Whilst efforts had been made to attract Brexit supporters into the meeting (for balance), none chose to respond positively to the invitations. Hence there appeared to be unanimity in the chamber that we should seek to rejoin the single market. The more vexed question was, ‘could we?’
Can the Conservative and UKIP poison be drained?
A number of unknowns presented. The main point of access to rejoining would be via renewed UK membership of the European Free Trade Area (of which Norway is a member – see above). But would Norway and the other three EFTA members wish the UK to join, since we would swamp them size-wise?
Equally, how would the remaining 27 members of the EU regard an attempt by the recalcitrant UK to ‘reverse’ Brexit? Even during our time as members, the UK consistently came across as ‘the awkward squad’. Although Thatcher had been the prime mover in setting up the single market she is remembered also for bludgeoning Brussels with her handbag. Brexit had been an unnecessary and unwelcome nightmare for the remaining 27.
A positive straw in the wind emerged when Professor Trouille reported that within the EU Commission efforts had been made to retain English-speaking staff with dual nationalities in post. Could we take this as a sign that the door was being left ajar?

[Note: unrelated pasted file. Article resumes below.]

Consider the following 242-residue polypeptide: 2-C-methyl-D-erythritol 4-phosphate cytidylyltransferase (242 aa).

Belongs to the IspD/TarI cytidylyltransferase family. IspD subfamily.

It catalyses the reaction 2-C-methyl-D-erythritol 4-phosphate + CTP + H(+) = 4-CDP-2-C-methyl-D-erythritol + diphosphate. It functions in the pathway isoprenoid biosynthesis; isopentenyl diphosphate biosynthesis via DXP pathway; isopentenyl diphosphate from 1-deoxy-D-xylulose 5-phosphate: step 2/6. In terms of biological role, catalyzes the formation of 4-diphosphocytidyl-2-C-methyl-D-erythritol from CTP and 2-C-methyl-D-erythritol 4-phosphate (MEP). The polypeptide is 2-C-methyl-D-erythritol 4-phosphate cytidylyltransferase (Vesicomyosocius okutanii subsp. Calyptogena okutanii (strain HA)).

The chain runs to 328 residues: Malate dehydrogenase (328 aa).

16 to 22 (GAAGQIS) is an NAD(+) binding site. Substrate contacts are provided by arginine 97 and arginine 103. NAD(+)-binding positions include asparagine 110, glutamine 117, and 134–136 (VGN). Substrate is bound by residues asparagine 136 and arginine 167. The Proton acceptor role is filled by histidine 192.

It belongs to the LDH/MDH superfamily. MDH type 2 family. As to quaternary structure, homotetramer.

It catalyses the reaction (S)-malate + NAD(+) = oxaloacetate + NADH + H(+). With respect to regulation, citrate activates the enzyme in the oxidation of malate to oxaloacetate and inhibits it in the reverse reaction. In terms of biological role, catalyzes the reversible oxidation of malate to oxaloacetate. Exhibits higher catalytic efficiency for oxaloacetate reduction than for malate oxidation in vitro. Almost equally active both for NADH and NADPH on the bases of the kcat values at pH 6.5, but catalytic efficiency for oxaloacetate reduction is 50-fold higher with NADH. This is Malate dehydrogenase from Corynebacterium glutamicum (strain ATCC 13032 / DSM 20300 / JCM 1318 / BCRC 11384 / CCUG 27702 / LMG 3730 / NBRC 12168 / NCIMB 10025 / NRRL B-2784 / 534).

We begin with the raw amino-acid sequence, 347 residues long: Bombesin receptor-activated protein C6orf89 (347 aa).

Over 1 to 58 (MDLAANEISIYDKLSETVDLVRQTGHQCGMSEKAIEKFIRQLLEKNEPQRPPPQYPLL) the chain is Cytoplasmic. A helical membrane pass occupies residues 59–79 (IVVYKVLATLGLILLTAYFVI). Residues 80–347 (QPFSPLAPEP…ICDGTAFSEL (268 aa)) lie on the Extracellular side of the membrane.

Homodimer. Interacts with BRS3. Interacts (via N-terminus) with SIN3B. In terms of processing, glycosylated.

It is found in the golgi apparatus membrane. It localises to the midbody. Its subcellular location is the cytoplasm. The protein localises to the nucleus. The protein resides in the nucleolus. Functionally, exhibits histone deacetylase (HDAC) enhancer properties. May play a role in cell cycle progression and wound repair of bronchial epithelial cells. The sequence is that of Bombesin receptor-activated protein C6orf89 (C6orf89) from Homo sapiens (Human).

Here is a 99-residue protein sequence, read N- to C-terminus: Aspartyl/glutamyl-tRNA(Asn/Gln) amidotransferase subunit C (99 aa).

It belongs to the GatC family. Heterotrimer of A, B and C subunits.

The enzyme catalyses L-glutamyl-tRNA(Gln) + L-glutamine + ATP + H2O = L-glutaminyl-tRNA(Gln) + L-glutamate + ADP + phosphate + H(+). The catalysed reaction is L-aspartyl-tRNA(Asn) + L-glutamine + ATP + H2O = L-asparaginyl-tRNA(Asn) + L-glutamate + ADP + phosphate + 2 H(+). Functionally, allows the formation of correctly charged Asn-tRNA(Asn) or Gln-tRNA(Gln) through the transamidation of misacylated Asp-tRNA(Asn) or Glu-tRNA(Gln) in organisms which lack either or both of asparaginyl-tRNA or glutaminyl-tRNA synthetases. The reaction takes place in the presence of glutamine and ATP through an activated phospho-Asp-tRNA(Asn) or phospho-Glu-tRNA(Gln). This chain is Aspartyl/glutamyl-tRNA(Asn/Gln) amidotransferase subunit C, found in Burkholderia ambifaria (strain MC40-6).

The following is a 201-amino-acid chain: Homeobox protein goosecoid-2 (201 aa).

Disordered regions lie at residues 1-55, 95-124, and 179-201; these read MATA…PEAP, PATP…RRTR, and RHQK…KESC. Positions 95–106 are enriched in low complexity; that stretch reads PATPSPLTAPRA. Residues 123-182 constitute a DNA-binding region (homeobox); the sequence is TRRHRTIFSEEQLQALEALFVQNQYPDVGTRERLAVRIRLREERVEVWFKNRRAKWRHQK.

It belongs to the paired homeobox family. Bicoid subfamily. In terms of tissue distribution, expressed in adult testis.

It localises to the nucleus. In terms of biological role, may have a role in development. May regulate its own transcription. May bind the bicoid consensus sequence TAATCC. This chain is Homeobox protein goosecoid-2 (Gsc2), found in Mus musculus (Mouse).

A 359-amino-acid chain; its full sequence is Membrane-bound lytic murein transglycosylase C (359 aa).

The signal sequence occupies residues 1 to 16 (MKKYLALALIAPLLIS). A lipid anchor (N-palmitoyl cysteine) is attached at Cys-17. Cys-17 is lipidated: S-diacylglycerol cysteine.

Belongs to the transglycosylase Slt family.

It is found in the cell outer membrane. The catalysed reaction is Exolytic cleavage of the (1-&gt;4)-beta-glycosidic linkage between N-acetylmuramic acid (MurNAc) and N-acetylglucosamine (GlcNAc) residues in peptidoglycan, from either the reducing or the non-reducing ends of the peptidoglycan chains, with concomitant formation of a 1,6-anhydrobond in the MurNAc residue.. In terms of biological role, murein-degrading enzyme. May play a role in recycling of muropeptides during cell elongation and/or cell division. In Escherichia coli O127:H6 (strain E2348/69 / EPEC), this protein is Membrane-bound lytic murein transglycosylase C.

To what extent, over the years, had the Conservatives and UKIP poisoned the well of UK-EU relations? Can that poison be drained? A heavy defeat for the Tories in the next general election would go some way to undoing the damage. A 180-degree policy turn on their part – admission of having been wrong, contrition and atonement – would be highly desirable but equally highly unlikely.
Starmer: boxing a little too cleverly?
What of Labour? Staunch ‘Remainers’ tear their hair out. At a time when perhaps three-quarters of Labour voters would look to rejoin the single market, publicly Keir Starmer has, on more than one occasion, set his face against such a course. At first sight, it seems Starmer is obsessed with not upsetting former Labour voters in the Red Wall who voted for Brexit in 2016 and for Boris Johnson in 2019. On a superficial analysis, Starmer looks to be getting this wrong.
More subtly, Guardian columnist Rafael Behr makes a case for Starmer playing a tactically shrewd long game. Is there more to see here?
Chris Grey and his Brexit and Beyond blog, is the doyen of UK commentators on Brexit. His post of 9 December is headed ‘There’s a Better Strategy Available for Labour’. Grey is more critical of Starmer than Behr and feels Sir Keir has been too adamant in his negative attitude to single market membership. Helpfully Grey identifies courses Starmer could pursue that would put Labour on the right side of history and the Conservatives on the wrong.
Both the Liberal Democrats (who have excellent detailed policy in this area) and the Greens are already clearly on the side of the angels. In my view, they deserve more support.
But we are where we are and we will just have to see what better outcome the fractured and malfunctioning UK political system can contrive.
In 1791, 12 men met in a library in London to set out to ‘do something’ about ending the slave trade. Twenty years later the trade had been ended. Will two dozen people meeting in Bradford’s Council Chamber on a cold December evening similarly be the start of something big?